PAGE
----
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Fri Aug 28, 2020, 01:03 AM

How Social Workers Like Me Can --And Do -- Deescalate Dangerous Situations Every Day

One meme I saw showed a naked man standing on the roof of a building with his fists in the air, captioned with the words, “Can’t wait to see how the social worker handles this one.” But when I looked at that picture, I knew exactly how a social worker would handle that situation.  

Even as a novice, I managed to do this by remaining calm and engaging on a human-to-human level, showing respect and care for my clients, no matter how difficult their behavior. That meant that even if a client was being disrespectful or yelling in my face, I ignored that behavior and engaged him. Then — and now — I utilized open-ended questions, asking the client to tell me more about what upset them in the moment. I empathized and validated the client’s feelings by saying something like, “I am so sorry this is happening to you. I understand why you are so upset.” Sometimes I asked the client to take a few breaths or a moment to calm down, so that I could find the best way to help in the situation.

I would stress that I wanted to minimize any further consequences due to the disruptive behavior. At Covenant House, I would explain that I wanted to make sure he did not get discharged for fighting. When a client would see that I was genuinely interested in helping, he would generally calm down.  

So that meme asking how a social worker would handle a naked man on the roof? Well, I’d do what I was trained to do: I’d respectfully engage him using a calm voice and relaxed body posture showing sincere empathy. That’s how you help a vulnerable person during a crisis.   

https://m.huffpost.com/us/entry/us_5f3fdb20c5b6763e5dc27c90

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Reply How Social Workers Like Me Can --And Do -- Deescalate Dangerous Situations Every Day (Original post)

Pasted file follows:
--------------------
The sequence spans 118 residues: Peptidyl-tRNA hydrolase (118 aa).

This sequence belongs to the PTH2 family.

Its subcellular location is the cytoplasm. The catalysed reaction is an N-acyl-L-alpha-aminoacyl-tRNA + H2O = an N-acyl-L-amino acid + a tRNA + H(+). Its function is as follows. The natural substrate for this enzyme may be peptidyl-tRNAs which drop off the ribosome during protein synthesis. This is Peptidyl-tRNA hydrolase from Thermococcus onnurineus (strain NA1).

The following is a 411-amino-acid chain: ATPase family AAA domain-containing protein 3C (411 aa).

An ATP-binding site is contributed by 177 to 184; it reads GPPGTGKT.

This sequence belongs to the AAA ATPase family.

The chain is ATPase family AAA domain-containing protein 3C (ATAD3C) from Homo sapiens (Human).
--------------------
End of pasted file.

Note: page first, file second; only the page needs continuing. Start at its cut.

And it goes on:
SunSeeker Aug 2020 OP
Devil Child Aug 2020 #1
SunSeeker Aug 2020 #2
Devil Child Aug 2020 #3
SunSeeker Aug 2020 #4

Response to SunSeeker (Original post)

Fri Aug 28, 2020, 01:57 PM

1. I am a social worker with a license to practice in two states.

With 10 years experience in acute suicide prevention and crisis mobile team field work. We often staged with PD if there is any question of active threats of danger to self or danger to others. I would refuse any call in which I wasn’t able to coordinate with PD, FD, or EMS if ANY concern of safety presented.

I have been bit, punched, spit on, kicked, shoved, and called every nasty word imaginable by clients in crisis. Part of the job I but not something I would want any of my peers to experience. I am eternally thankful for the professionalism I have seen daily in the first responders I worked with daily. YMMV.

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Response to Devil Child (Reply #1)

Fri Aug 28, 2020, 02:14 PM

2. Have you or the first responders with you ever had to shoot someone? nt

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Response to SunSeeker (Reply #2)

Fri Aug 28, 2020, 02:19 PM

3. Thankfully, no.

But I have experienced coworkers and social worker peers who have history of being assaulted by clients in the course of their work. A highly traumatic event that has contributed to some seeking career change.

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Response to Devil Child (Reply #3)

Fri Aug 28, 2020, 02:56 PM

4. Kinda makes the point of the article.

As dangerous as your work is, in 10 years you've never had to shoot anyone.

Thank you for serving people in need.

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